Muscle function and strength measures will be conducted before and after the interventions, with the exception of the 400-meter walk test, which will also be performed at the study midpoint (12-weeks). Gait speed will be assessed using the fast 20-meter and 400-meter walk tests. The 400-meter walk tests was originally developed in Health ABC and used by our group in the CLIP and LIFE studies. Participants are asked to walk 10 laps of a 40-meter course (20 meters out and 20 meters back) per standardized instructional script. The reliability and validity of the 400-meter walk test are excellent and performance is an important prognostic indicator for total mortality, cardiovascular disease, and mobility disability in older adults. Physical performance will be assessed using the expanded Short Physical Performance Battery (SPPB). The expanded SPPB consists of 5 repeated chair stands, standing balance (semi- and full-tandem stands and a single leg stand for 30 seconds), a 4-meter walk to assess usual gait speed, and a narrow 4-meter walk test of balance (walking at usual pace within lines of tape spaced 20 cm apart).Scores for the traditional 0-12 point SPPB can also be obtained from these tests. Physical performance will also be assessed using the Timed-Up-and-Go (TUG). TUG measures the time a person takes to stand up from a standard chair, walk 3 meters, turn, walk back to the chair, and sit down again. A practice trial is given, followed by two timed trials and the results of the timed trials are averaged. Stair climbing time will be assessed by measuring the fastest time achieved to climb 4 steps on a 4-step staircase (test will be performed 2 times). Lower extremity muscle power will be measured using the Nottingham Power Rig, a safe, convenient method for assessing power output from the lower limb which has been used reliably in older adults. Participants will sit in a chair and unilaterally depress a foot lever attached to a flywheel as hard and as fast as they can. Power output, derived from the acceleration of the flywheel, will be recorded in Watts. Power will be averaged for each leg following 5 trials at maximal effort. Participants that have had a unilateral hip or knee replacement should not have that side tested. Participants who have had eye surgery (e.g., cataract surgery) within the past month should not be tested. Lower extremity muscle strength will be measured using an isokinetic dynamometer (Biodex/KinCom) at one speed (60°/sec) with the participant sitting and the hips and knee flexed at 90°. The dynamometer will be adjusted for each participant and all adjustments will be recorded to duplicate the position for subsequent assessments. Start and stop angles will be set at 90° and 30°. Participants will be asked to extend the knee and push as hard as possible against the resistance pad. Strength is expressed as peak torque in Newton-meters (Nm). The best performance of 3 trials will be selected for each side, and the averages of the left and right leg will be used in analyses. Grip strength will be measured twice in each hand to the nearest 2 kg using an isometric Hydraulic Hand Dynamometer (Jamar, Bolingbrook, IL) and the mean value from the stronger hand used. Participants will be excluded from performing the test if they report hand-pain or recent hand or wrist surgery.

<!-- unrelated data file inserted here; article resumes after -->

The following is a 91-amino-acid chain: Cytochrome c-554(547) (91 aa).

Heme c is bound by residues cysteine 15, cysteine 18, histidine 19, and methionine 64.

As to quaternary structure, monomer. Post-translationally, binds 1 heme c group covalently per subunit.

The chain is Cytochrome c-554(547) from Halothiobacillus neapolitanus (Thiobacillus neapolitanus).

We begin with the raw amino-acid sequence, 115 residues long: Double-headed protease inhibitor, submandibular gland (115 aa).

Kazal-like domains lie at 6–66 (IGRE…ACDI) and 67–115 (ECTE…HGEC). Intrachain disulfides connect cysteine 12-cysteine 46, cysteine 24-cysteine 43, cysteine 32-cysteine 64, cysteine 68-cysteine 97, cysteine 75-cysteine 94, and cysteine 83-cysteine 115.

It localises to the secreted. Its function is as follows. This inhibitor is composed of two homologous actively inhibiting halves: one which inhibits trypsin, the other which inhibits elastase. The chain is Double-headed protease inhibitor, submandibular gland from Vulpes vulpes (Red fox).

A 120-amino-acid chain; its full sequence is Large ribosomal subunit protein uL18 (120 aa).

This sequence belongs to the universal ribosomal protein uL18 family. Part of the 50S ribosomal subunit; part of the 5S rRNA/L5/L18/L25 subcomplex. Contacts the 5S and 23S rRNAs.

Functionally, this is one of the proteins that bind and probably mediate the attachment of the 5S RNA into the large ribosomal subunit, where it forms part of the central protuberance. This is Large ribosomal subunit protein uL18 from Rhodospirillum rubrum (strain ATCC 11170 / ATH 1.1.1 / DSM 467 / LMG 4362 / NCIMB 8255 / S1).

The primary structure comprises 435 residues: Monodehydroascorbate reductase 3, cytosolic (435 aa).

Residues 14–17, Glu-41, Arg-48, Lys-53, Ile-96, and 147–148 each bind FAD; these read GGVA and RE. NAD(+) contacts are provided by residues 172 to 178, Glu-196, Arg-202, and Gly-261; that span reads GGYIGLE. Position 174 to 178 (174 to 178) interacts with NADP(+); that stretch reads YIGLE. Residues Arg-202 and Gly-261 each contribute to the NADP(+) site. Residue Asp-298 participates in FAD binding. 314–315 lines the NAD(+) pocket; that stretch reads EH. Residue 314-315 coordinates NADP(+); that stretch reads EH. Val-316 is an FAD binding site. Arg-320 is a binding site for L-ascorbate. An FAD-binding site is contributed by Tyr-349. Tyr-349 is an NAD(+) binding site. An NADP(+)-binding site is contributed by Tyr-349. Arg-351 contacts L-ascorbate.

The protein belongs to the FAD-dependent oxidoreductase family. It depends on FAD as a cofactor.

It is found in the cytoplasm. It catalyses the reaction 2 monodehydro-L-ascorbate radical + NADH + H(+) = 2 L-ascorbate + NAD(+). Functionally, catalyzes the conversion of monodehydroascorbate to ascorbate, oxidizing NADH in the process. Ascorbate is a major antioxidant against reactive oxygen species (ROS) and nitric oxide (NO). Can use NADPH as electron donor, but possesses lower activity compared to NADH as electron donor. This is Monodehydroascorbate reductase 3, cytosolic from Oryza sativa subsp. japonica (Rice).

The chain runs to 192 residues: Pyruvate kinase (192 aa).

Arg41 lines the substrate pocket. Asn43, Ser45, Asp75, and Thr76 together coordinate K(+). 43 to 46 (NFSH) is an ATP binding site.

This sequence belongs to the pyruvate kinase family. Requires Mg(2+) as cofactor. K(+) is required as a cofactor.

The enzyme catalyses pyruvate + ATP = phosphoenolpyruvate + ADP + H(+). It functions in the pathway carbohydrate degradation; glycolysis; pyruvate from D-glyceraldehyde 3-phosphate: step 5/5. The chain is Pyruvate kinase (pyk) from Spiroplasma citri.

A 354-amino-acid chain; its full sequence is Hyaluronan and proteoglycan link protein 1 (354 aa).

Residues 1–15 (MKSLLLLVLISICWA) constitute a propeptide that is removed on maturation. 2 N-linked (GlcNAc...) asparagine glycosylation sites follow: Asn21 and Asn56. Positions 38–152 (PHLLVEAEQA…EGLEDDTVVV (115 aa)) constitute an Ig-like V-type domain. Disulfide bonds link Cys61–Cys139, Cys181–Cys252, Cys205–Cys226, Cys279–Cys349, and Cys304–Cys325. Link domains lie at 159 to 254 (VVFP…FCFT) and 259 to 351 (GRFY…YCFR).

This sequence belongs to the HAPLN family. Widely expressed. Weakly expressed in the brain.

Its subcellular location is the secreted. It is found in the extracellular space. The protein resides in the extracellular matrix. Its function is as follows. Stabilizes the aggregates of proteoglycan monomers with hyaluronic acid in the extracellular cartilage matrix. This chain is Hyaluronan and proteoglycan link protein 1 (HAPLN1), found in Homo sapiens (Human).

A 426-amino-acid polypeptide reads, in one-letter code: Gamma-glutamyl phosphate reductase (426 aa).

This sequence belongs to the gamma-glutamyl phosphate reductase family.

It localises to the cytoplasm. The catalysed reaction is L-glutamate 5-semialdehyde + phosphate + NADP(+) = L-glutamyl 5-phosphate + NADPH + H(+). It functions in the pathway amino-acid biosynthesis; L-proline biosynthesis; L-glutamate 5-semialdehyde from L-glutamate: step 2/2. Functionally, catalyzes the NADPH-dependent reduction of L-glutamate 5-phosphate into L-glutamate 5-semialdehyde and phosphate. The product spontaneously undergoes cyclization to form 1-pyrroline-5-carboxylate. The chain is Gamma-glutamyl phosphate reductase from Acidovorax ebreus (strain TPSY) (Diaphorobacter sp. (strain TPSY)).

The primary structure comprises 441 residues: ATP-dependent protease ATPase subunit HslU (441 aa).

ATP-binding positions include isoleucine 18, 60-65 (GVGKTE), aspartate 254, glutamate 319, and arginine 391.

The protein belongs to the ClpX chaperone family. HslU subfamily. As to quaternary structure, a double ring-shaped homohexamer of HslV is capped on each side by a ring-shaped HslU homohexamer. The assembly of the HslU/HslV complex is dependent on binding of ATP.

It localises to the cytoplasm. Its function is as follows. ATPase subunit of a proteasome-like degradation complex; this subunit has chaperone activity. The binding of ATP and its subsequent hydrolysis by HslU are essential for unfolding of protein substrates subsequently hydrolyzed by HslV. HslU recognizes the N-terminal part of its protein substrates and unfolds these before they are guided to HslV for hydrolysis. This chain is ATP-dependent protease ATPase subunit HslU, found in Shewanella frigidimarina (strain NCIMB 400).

Body composition. Dual Energy X-ray Absorptiometry (iDXA, GE Medical Systems, Madison, WI; located in the Health and Exercise Science Department, WFU). Whole body scans will be acquired with the participant supine and aligned with the scanner table as prescribed by the manufacturer. DXA will also be used to analyze bone mineral density (BMD) using specific scans of the anterior-posterior (AP) spine (L1-L4) and proximal femur. Coefficients of variation (CV) from repeated measurements are 1.0% for lumbar spine BMD and 1.0% for femur BMD. All scans will be performed and analyzed by our trained DXA technician who is certified by the International Society for Clinical Densitometry and has vast experience in body composition measurements in older adults. Every scan will be examined to evaluate for proper patient positioning and analysis, and reanalysis or rescanning will be performed if necessary. Any artifacts will be noted and, if possible, excluded from the measured region. Daily quality control scans are obtained with GE's phantoms.